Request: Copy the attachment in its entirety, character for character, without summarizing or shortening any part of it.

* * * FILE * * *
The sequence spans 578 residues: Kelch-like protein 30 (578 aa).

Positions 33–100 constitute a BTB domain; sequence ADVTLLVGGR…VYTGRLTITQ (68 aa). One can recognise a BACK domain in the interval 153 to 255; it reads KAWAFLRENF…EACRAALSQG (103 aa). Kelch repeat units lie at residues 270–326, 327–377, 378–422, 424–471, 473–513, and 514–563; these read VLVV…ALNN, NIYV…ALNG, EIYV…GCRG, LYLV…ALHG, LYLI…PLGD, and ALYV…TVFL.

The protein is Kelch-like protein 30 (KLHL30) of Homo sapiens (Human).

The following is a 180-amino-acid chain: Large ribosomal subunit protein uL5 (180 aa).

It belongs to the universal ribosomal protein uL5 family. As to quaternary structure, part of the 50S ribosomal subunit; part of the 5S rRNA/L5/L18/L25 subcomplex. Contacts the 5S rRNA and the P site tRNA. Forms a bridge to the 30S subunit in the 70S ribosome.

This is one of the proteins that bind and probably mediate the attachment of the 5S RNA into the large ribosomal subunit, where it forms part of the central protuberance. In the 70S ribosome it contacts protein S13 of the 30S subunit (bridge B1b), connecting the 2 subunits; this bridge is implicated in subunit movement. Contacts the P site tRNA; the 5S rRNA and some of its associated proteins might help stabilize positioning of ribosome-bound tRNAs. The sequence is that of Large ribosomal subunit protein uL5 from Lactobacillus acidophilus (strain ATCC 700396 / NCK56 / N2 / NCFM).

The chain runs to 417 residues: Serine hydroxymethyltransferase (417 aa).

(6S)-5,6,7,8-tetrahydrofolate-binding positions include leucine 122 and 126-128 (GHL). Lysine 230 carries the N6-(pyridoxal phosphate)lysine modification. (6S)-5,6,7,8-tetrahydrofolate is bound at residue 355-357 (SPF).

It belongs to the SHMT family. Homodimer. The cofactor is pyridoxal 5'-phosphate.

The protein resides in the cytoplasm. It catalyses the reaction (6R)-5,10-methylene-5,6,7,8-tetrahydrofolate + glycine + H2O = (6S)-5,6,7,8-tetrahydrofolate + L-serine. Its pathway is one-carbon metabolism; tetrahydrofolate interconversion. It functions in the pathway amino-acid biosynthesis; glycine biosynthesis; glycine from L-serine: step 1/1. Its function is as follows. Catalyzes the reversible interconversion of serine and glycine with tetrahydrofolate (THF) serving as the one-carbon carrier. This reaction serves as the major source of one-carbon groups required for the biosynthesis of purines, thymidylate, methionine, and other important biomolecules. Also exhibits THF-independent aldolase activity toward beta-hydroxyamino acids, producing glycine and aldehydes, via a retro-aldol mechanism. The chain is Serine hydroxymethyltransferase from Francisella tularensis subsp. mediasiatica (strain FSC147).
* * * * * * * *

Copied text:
The sequence spans 578 residues: Kelch-like protein 30 (578 aa).

Positions 33–100 constitute a BTB domain; sequence ADVTLLVGGR…VYTGRLTITQ (68 aa). One can recognise a BACK domain in the interval 153 to 255; it reads KAWAFLRENF…EACRAALSQG (103 aa). Kelch repeat units lie at residues 270–326, 327–377, 378–422, 424–471, 473–513, and 514–563; these read VLVV…ALNN, NIYV…ALNG, EIYV…GCRG, LYLV…ALHG, LYLI…PLGD, and ALYV…TVFL.

The protein is Kelch-like protein 30 (KLHL30) of Homo sapiens (Human).

The following is a 180-amino-acid chain: Large ribosomal subunit protein uL5 (180 aa).

It belongs to the universal ribosomal protein uL5 family. As to quaternary structure, part of the 50S ribosomal subunit; part of the 5S rRNA/L5/L18/L25 subcomplex. Contacts the 5S rRNA and the P site tRNA. Forms a bridge to the 30S subunit in the 70S ribosome.

This is one of the proteins that bind and probably mediate the attachment of the 5S RNA into the large ribosomal subunit, where it forms part of the central protuberance. In the 70S ribosome it contacts protein S13 of the 30S subunit (bridge B1b), connecting the 2 subunits; this bridge is implicated in subunit movement. Contacts the P site tRNA; the 5S rRNA and some of its associated proteins might help stabilize positioning of ribosome-bound tRNAs. The sequence is that of Large ribosomal subunit protein uL5 from Lactobacillus acidophilus (strain ATCC 700396 / NCK56 / N2 / NCFM).

The chain runs to 417 residues: Serine hydroxymethyltransferase (417 aa).

(6S)-5,6,7,8-tetrahydrofolate-binding positions include leucine 122 and 126-128 (GHL). Lysine 230 carries the N6-(pyridoxal phosphate)lysine modification. (6S)-5,6,7,8-tetrahydrofolate is bound at residue 355-357 (SPF).

It belongs to the SHMT family. Homodimer. The cofactor is pyridoxal 5'-phosphate.

The protein resides in the cytoplasm. It catalyses the reaction (6R)-5,10-methylene-5,6,7,8-tetrahydrofolate + glycine + H2O = (6S)-5,6,7,8-tetrahydrofolate + L-serine. Its pathway is one-carbon metabolism; tetrahydrofolate interconversion. It functions in the pathway amino-acid biosynthesis; glycine biosynthesis; glycine from L-serine: step 1/1. Its function is as follows. Catalyzes the reversible interconversion of serine and glycine with tetrahydrofolate (THF) serving as the one-carbon carrier. This reaction serves as the major source of one-carbon groups required for the biosynthesis of purines, thymidylate, methionine, and other important biomolecules. Also exhibits THF-independent aldolase activity toward beta-hydroxyamino acids, producing glycine and aldehydes, via a retro-aldol mechanism. The chain is Serine hydroxymethyltransferase from Francisella tularensis subsp. mediasiatica (strain FSC147).